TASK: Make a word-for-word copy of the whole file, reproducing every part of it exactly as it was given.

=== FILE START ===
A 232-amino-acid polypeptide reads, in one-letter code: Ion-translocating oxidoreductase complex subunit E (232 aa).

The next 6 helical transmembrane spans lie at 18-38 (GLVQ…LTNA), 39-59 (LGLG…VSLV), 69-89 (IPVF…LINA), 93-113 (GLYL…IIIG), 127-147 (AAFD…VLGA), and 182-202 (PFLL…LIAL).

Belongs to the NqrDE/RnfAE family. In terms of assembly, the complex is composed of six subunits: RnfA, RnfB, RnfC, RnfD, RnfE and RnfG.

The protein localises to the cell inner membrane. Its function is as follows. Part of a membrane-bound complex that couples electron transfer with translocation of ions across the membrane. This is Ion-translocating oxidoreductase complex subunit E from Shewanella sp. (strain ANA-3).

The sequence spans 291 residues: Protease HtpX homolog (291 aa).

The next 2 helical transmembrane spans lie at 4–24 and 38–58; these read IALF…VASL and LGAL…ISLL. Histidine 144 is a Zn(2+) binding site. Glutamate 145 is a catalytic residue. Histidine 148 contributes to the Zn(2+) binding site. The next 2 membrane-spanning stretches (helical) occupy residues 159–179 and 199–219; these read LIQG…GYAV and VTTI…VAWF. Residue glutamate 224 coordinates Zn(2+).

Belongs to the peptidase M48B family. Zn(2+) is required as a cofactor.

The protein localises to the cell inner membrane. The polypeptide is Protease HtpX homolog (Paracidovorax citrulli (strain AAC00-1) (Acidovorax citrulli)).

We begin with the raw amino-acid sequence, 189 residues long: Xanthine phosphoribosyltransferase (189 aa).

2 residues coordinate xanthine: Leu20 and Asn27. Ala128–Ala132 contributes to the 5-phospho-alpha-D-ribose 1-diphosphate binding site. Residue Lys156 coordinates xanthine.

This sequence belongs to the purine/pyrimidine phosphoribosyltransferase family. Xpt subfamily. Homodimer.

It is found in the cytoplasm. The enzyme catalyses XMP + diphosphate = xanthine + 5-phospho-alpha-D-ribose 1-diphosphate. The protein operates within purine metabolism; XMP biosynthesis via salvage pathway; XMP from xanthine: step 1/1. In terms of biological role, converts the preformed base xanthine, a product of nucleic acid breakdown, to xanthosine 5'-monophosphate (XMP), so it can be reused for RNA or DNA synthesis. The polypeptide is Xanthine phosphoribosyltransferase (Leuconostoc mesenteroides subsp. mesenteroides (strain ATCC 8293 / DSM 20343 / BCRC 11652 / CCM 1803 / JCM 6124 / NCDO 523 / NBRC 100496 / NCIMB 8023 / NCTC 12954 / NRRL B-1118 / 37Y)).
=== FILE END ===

A 232-amino-acid polypeptide reads, in one-letter code: Ion-translocating oxidoreductase complex subunit E (232 aa).

The next 6 helical transmembrane spans lie at 18-38 (GLVQ…LTNA), 39-59 (LGLG…VSLV), 69-89 (IPVF…LINA), 93-113 (GLYL…IIIG), 127-147 (AAFD…VLGA), and 182-202 (PFLL…LIAL).

Belongs to the NqrDE/RnfAE family. In terms of assembly, the complex is composed of six subunits: RnfA, RnfB, RnfC, RnfD, RnfE and RnfG.

The protein localises to the cell inner membrane. Its function is as follows. Part of a membrane-bound complex that couples electron transfer with translocation of ions across the membrane. This is Ion-translocating oxidoreductase complex subunit E from Shewanella sp. (strain ANA-3).

The sequence spans 291 residues: Protease HtpX homolog (291 aa).

The next 2 helical transmembrane spans lie at 4–24 and 38–58; these read IALF…VASL and LGAL…ISLL. Histidine 144 is a Zn(2+) binding site. Glutamate 145 is a catalytic residue. Histidine 148 contributes to the Zn(2+) binding site. The next 2 membrane-spanning stretches (helical) occupy residues 159–179 and 199–219; these read LIQG…GYAV and VTTI…VAWF. Residue glutamate 224 coordinates Zn(2+).

Belongs to the peptidase M48B family. Zn(2+) is required as a cofactor.

The protein localises to the cell inner membrane. The polypeptide is Protease HtpX homolog (Paracidovorax citrulli (strain AAC00-1) (Acidovorax citrulli)).

We begin with the raw amino-acid sequence, 189 residues long: Xanthine phosphoribosyltransferase (189 aa).

2 residues coordinate xanthine: Leu20 and Asn27. Ala128–Ala132 contributes to the 5-phospho-alpha-D-ribose 1-diphosphate binding site. Residue Lys156 coordinates xanthine.

This sequence belongs to the purine/pyrimidine phosphoribosyltransferase family. Xpt subfamily. Homodimer.

It is found in the cytoplasm. The enzyme catalyses XMP + diphosphate = xanthine + 5-phospho-alpha-D-ribose 1-diphosphate. The protein operates within purine metabolism; XMP biosynthesis via salvage pathway; XMP from xanthine: step 1/1. In terms of biological role, converts the preformed base xanthine, a product of nucleic acid breakdown, to xanthosine 5'-monophosphate (XMP), so it can be reused for RNA or DNA synthesis. The polypeptide is Xanthine phosphoribosyltransferase (Leuconostoc mesenteroides subsp. mesenteroides (strain ATCC 8293 / DSM 20343 / BCRC 11652 / CCM 1803 / JCM 6124 / NCDO 523 / NBRC 100496 / NCIMB 8023 / NCTC 12954 / NRRL B-1118 / 37Y)).